We have no right to expect better treatment than our Lord and the faithful ones who have gone before us (1 Pet. 2:19-25). I’m certainly not saying we should ask for persecution or stand idly by when human rights are violated. But the hard truth is that we’re told to accept persecution happening to us as part of God’s will. If you think you should be exempt, you might one day find your faith wavering.
And what was sown on the rocky ground—this is the one who hears the word and immediately receives it with joy. But he does not have a root in himself, but lasts only a little while, and when affliction or persecution happens because of the word, immediately he falls away. (Matt. 13:20-21, LEB)
Jesus doesn’t say “if” affliction or persecution happens. He said “when.” Our faith will be tested in one way or another by outside pressures. The only question is how will we respond. Will we stay rooted in Jesus? or fall away because we’re offended?
Rejoicing In Jesus
The Apostle Paul suffered greatly for his faith. That included being stoned, shipwrecked, beaten, and tormented by something he called a “thorn in the flesh.” When he asked for relief, he received a direct response from the Lord: “My grace is sufficient for you, for my power is made perfect in weakness.” Paul responded like this:
Most gladly therefore I will rather glory in my weaknesses, that the power of Christ may rest on me. Therefore I take pleasure in weaknesses, in injuries, in necessities, in persecutions, in distresses, for Christ’s sake. For when I am weak, then am I strong. (2 Cor. 12:9-10, LEB)
Apparently, there’s something about enduring trials, including persecution, that does good things for a Christian’s faith.
Blessed are those who are persecuted because of righteousness, because theirs is the kingdom of heaven. Blessed are you when they insult you and persecute you and say all kinds of evil things against you, lying on account of me. Rejoice and be glad, because your reward is great in heaven, for in the same way they persecuted the prophets before you. (Matt. 5:10-12, LEB)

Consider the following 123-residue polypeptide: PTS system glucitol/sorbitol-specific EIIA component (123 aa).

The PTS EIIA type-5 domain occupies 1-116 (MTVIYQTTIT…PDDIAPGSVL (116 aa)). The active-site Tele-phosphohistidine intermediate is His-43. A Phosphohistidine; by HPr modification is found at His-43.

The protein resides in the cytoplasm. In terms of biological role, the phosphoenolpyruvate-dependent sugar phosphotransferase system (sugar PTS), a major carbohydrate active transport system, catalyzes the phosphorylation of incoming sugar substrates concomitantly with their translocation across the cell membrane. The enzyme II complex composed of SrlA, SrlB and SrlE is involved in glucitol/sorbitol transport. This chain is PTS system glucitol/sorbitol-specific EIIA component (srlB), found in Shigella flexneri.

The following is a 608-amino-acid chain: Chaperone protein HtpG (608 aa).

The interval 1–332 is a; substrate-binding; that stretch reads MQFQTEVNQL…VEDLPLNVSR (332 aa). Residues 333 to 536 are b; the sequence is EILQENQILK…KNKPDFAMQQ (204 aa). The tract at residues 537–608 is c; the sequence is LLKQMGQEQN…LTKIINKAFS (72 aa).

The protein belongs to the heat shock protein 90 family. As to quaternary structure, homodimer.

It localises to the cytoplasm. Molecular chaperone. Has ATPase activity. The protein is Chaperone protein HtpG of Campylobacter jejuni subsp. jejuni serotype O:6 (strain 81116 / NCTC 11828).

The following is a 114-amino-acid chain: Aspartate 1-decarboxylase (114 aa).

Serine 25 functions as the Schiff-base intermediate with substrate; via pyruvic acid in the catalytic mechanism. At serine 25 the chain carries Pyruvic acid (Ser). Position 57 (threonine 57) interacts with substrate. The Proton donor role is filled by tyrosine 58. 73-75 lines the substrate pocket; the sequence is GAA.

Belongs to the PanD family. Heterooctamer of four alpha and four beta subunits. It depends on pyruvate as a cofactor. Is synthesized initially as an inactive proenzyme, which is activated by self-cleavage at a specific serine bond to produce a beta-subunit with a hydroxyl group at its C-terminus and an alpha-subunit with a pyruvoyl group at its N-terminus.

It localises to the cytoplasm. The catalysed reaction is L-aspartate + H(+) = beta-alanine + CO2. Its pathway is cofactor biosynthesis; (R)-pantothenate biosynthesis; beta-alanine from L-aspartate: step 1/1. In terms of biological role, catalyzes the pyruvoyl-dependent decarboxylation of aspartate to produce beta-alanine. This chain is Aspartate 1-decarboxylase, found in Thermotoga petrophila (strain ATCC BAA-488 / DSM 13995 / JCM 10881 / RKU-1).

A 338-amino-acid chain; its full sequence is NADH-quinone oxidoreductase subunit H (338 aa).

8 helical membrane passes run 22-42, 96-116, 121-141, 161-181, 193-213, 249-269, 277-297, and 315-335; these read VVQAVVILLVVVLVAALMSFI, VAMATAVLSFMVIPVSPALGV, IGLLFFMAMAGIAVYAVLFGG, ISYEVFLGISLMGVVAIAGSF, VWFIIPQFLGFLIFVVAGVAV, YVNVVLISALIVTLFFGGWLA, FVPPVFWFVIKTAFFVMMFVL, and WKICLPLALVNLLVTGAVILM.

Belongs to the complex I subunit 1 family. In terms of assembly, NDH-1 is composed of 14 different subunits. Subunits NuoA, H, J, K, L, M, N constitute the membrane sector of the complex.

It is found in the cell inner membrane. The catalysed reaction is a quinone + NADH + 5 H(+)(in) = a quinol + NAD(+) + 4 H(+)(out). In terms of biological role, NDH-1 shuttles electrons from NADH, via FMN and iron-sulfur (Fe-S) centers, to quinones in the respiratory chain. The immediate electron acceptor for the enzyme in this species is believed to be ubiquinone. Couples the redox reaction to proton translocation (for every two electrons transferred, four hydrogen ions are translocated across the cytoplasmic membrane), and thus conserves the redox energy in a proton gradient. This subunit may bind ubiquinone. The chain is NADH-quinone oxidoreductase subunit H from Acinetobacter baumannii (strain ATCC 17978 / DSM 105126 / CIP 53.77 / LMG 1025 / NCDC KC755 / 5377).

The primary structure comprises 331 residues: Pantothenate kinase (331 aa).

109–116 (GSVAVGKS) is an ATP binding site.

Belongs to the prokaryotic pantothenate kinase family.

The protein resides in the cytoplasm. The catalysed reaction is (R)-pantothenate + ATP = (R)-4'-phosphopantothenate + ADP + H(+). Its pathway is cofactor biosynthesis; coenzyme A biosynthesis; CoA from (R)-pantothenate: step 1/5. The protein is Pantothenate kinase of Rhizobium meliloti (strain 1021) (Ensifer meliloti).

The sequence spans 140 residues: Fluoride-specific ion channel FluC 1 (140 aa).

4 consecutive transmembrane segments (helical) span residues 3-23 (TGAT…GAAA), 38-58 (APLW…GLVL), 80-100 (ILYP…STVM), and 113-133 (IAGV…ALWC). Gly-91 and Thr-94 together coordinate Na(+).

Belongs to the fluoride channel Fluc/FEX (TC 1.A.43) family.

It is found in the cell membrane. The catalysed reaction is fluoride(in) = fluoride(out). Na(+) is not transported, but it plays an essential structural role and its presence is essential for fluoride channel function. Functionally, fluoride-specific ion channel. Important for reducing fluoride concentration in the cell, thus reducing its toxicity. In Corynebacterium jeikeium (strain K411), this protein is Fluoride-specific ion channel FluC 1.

When we meet people who speak down to us or say hateful things because of our faith, or even take action against us, the natural human response is, “Why me?” or “How dare they do that to me?” But Christians aren’t meant to react to persecution with indignation. We’re to be more like the apostles, who rejoiced “they were counted worthy to suffer dishonor for Jesus’ name” (Acts 5:41, WEB).
I’ll be honest, dear readers, I’m not sure I can do this. Actually, I’m quite sure I can’t on my own. The only way we can rejoice in persecution is if we’re so firmly rooted in our faith that nothing else matters. We need a vision of the kingdom and a strong relationship with our Lord to hold on to if we want to endure to the end.
A Promise To Avenge
Christians endure persecution through faith, hope, and love — faith that God will keep His promises, hope in a glorious future beyond this life, and love even for our persecutors. The eternal perspective that gives us this strength to endure also teaches us that the people persecuting God’s chosen ones will face judgement and justice.
In his second letter to the Thessalonians, Paul opened by thanking God for the exceeding growth of their faith and love. Reading on, we see this growth was happening in the midst of persecutions and tribulations. Paul tells them the things they’re enduring will help ensure they “be considered worthy of the kingdom of God, on behalf of which also you are suffering, since it is righteous in the sight of God to pay back those who are afflicting you with affliction” (2 Thes. 1:5-6, LEB).
We serve a God to whom vengeance belongs, who promises to avenge His people and see justice done. We don’t have to worry about persecutors “getting away with” anything. Our focus should be on aligning our hearts with God’s and overcoming evil with good (Deut. 30:6-8; Rom. 12:9; 20-21).
Now, just because we shouldn’t be surprised by persecution doesn’t mean we can’t try to stop it, especially when we see others around us being hurt. We’re never to turn apathetic toward suffering. And it’s not just for the sake of ourselves and other persecuted Christians. We know we’re going to be alright — if we’re faithful to God He will faithfully reward us in the next life. Our concern can also be for the world as we share God’s perspective by not wanting “any to perish, but all to come to repentance” (2 Pet. 3:9, LEB). Even our persecutors.
So pray. Pray that those who are persecuting Christians will be enlightened, as Paul was, and come to the knowledge and love of the truth. Pray for the leaders of countries that they would enforce laws letting God’s people lead quiet, peaceful lives (2 Tim. 2:2). Pray that God send comfort and aid to your persecuted brethren. Pray that our faith fail not when we all face persecution. And pray “thy kingdom come” as we look forward to Jesus coming back and setting up the first global peace this world has ever known.